Select your language: EN JP

The role of thermal energy storage in decarbonization

Jessica Hernandez, Analyst
December 27, 2021

Thermal energy storage (TES) can play a key role in industrial and power sector decarbonization. While storing thermal energy stretches back to the beginning of the Industrial Revolution, interest in larger-scale, high-temperature TES is relatively new — as industrial players are increasingly focused on the difficult task of decarbonizing production processes. The development of this technology has historically been tied to the concentrated solar power (CSP) sector. Yet, the simplicity of storing heat in comparison to storing electrical energy leads to many systems and technologies for storing thermal energy.

Fundamentally, heat can be stored as latent heat, sensible heat, or thermochemically.

  • For sensible heat storage, thermal energy is stored or released by heating or cooling a storage medium. Benefits include the ability to use very inexpensive materials (e.g., water, mineral oil, rocks, concrete, steel). However, at higher stored temperatures, material stability (both storage medium and balance of plant components) can be a challenge. Another hurdle is heat losses depending on the level of insulation of the storage container. This technology is the most advanced, as it is the simplest form of energy storage. Innovation is still ongoing, often around system integration and improving thermal conductivity, especially for systems using solid storage materials.

  • For latent heat storage, thermal energy causes a phase change of a storage material without a large change in temperature. Benefits include storing energy in a relatively small temperature range and at generally higher energy density compared with sensible heat storage. However, stability and lifetime of the phase change materials (PCM) remain challenges, along with heat losses depending on the level of insulation of the storage container. The technology is less mature than sensible heat storage, and innovation activity is focused on developing stable and long-lasting PCM across a wider range of temperatures.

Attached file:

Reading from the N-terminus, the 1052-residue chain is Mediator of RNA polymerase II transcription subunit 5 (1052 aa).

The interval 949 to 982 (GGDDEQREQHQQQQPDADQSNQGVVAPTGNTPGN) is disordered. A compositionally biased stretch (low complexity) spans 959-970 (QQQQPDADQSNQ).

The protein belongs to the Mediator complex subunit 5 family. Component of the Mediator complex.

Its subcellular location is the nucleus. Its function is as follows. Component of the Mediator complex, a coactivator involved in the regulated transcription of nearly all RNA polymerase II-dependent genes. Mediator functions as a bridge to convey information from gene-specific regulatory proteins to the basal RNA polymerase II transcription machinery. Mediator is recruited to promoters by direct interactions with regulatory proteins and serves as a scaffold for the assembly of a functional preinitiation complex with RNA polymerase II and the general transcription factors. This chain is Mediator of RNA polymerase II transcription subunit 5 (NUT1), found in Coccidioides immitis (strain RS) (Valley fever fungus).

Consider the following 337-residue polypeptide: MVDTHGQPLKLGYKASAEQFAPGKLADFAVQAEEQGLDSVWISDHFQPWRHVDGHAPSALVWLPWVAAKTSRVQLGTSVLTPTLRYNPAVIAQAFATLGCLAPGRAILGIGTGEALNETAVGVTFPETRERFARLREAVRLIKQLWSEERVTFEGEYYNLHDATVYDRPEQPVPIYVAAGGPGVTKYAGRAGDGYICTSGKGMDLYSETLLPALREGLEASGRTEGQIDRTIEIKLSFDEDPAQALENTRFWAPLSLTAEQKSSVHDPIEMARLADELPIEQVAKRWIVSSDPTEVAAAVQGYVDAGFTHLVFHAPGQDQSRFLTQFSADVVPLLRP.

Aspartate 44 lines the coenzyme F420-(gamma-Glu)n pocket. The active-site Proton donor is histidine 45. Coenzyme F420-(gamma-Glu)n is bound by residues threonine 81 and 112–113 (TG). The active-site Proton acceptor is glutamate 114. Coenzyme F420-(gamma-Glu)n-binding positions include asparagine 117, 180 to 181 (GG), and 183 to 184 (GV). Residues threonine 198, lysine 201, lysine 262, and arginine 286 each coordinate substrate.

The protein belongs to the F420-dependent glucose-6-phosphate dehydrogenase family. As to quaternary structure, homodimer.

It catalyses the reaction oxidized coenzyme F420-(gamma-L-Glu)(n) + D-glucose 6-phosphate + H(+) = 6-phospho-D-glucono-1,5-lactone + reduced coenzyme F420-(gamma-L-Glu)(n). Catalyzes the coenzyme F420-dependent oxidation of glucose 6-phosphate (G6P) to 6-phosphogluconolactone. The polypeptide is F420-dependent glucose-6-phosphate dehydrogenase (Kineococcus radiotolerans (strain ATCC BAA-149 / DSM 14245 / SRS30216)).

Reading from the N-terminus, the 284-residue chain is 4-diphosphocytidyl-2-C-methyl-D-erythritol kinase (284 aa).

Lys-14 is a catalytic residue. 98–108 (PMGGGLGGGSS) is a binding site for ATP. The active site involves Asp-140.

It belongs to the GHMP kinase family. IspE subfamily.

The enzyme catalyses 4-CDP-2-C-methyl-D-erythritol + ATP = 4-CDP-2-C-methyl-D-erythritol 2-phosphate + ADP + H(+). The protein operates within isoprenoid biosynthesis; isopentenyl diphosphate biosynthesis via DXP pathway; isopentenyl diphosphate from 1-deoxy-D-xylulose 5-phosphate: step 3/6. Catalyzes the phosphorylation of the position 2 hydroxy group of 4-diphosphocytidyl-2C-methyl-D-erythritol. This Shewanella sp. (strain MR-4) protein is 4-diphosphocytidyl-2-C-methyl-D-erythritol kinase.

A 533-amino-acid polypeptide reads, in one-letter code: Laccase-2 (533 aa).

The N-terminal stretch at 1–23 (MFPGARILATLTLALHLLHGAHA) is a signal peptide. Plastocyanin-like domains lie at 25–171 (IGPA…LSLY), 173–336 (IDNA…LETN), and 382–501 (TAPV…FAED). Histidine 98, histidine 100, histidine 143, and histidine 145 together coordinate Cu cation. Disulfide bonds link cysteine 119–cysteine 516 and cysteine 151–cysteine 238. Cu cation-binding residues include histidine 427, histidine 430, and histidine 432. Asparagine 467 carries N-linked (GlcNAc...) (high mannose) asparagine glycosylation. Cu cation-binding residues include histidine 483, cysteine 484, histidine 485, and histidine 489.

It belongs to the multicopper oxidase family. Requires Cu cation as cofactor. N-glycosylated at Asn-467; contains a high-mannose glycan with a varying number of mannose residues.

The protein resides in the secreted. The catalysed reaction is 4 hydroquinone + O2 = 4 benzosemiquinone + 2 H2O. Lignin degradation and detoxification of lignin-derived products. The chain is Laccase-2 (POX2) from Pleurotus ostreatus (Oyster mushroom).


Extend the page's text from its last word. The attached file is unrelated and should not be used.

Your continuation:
• For thermochemical storage, thermal energy drives a chemical reaction, and energy is stored in stable chemical bonds. Benefits include high energy density and the potential for much-longer-term energy storage. The product of the thermally driven chemical reaction can even be stored at ambient temperature. However, this technology poses many challenges, including material stability, energy loses, and more complex system design. The technology is earlier stage, either still in laboratory stage or being developed in a handful of pilot projects.

In general, the required temperature of the stored thermal energy determines what TES technologies are applicable. The figure below illustrates temperature ranges for various sensible and latent heat storage materials. This is just a sampling of materials; many potential storage materials are not included in this figure. Importantly, the figure does not include thermochemical storage materials or rock- or ceramic-based materials, which generally store medium to high temperatures (~300 °C to over 1,000 °C). For thermochemical systems, the specific materials (and the forward and reverse heat of reaction) determine the storage and delivery temperatures.

Graph showing the applicable temperature in degrees Celsius for different thermal energy storage materials